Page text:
Friday, June 29, 2012

Tour de Fleece 2012

Here we go again - the spinning world gears up to ride along with the cyclists as they push themselves to the limit in the Tour de France. The Tour de FLEECE (Ravelry link) lasts for the same duration as the cycling race - Saturday June 30th through Sunday July 22nd. We spinners challenge ourselves, and race against no one but the calendar and our creativity. We make outrageous plans and try to complete as much as we can before the clock runs out.

My plans are skewed a bit this year by the fact that the Tour coincides with two weaving workshops - Rep Weave this weekend and a Saori workshop next weekend. Still, I'll have mornings and evenings free (and the weekdays in between) and I plan to make the most of them.

I have a big pile of fiber that I'm spinning on commission, and that will continue (I do my commission spinning in the mornings). I'll show you that giant pile of yarns soon, when it's finished. That doesn't count (in my mind, which is the only place that matters) toward my TdF spinning.

Here's the fiber I plan to spin up during the Tour. I dug deep into the Southern Cross Fibre, Hello Yarn, and Enchanted Knoll Farm bins - the teams I'm spinning for this year. I belong to all three clubs, and have squirreled away their fiber lovingly for years. I pulled out some golden oldies - well-marinated and loved colourways whose time has come to shine.

Southern Cross Fibre “Equinox”, australian merino, Club, October 2009
Southern Cross Fibre “Funhouse”, falkland, Club, December 2009

Southern Cross Fibre COMBO:
“Irises”, shetland, Club, June 2009
“Deep Thought”, oatmeal bfl, Club, November 2009
HelloYarn “Patchwork”, merino, Club, August 2009

HelloYarn “Red Velvet”, shetland, Club, March 2008

HelloYarn COMBO:
 “Throwing Stones”, rambouillet, update fibre, August 2010
“Pallid”, rambouillet, Club, November 2009
Enchanted Knoll Farm “Treasure Chest”, Hooves Batt Club September 2008

Enchanted Knoll Farm “Harvest”, Hooves Batt Club October 2008

Enchanted Knoll Farm “Pass The Pie”, Hooves Batt Club November 2009  
Look for some of the resulting SCF and HY skeins to show up in my Etsy shop in August. Not sure of the yarn construction plans of these, though I know the Enchanted Knoll batts will all become sock yarn for me (which I'll then madly knit into socks during the Ravellenics following the TdF.) Wish me luck!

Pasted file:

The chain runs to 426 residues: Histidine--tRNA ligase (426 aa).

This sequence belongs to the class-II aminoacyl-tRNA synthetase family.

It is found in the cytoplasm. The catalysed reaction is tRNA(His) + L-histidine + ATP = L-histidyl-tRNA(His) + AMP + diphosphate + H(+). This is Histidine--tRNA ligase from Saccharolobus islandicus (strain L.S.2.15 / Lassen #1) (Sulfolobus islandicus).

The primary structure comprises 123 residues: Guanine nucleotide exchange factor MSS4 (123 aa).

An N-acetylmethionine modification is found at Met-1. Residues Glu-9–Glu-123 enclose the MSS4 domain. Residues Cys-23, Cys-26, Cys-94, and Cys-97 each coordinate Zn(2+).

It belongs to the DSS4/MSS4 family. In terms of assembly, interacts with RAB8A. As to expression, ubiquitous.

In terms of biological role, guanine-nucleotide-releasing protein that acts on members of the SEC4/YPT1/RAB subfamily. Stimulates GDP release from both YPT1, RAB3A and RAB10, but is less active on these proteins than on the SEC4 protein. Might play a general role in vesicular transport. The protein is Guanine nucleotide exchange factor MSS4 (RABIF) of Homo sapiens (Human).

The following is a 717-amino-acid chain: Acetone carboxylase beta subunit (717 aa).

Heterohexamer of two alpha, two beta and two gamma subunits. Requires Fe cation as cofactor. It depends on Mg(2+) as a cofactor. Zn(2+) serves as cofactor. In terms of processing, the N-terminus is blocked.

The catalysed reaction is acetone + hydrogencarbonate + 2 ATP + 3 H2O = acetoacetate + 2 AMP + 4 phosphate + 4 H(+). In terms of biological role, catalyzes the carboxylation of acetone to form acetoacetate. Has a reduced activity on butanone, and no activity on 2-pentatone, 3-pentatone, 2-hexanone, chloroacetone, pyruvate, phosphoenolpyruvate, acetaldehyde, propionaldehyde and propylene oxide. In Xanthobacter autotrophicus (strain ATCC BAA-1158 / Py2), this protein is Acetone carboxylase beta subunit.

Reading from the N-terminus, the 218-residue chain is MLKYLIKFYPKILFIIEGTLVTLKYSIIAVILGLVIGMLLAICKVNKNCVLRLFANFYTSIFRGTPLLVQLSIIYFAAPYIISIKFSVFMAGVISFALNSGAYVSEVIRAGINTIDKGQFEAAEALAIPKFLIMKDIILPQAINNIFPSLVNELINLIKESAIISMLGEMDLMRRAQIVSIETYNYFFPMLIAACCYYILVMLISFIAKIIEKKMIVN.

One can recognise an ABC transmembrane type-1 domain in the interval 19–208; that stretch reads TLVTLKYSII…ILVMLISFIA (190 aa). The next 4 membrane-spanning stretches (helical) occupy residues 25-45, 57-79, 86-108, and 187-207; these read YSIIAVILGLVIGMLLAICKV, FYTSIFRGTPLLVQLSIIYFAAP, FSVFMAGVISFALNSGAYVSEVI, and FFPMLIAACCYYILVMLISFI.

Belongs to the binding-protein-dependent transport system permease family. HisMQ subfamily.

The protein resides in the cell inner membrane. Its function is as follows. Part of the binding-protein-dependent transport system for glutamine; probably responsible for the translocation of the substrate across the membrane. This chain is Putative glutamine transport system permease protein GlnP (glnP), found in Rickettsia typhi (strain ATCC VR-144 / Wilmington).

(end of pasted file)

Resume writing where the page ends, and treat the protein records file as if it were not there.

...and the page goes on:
Wednesday, June 27, 2012

Montana Trip 2012

We spent last week in glorious Glacier and Yellowstone National Parks. We usually take the week of our wedding anniversary (33 years and counting!) to get away in the mountains and spend quality time together in close quarters. This usually means driving all over creation in a rental car. :)

We had a wonderful time, as usual. We flew into Great Falls, Montana, and spent the first two days in Marysville, Montana, with my dear friends Sandi and Colin. Then we headed down to Yellowstone in upper Wyoming for two days of hot springs, geysers, and wildlife.

(click for bigger pictures)

Funnel Hot Spring
Old Faithful
Bison Herd
Bighorn Sheep

Next we drove up to Glacier (northeast Montana) to do lots of driving and a little hiking - two separate 5-mile hikes gave us some gorgeous scenery:

St. Mary Lake
St. Mary Falls
SwiftCurrent Lake
Running Eagle Falls
At the higher altitudes, there's snow year round. I can't get used to snow in June!

Logan Pass, on the Going To The Sun Road

Is it any wonder we love Montana so much???

Craftsy Online Classes

Just got an email from Craftsy, giving a heads-up that all their online classes are $19.99 or less through July 2nd. Edit: I've been informed that the class discount is likely for people who've already had a class with them, and not for new people. Drat. I still recommend their class format, though.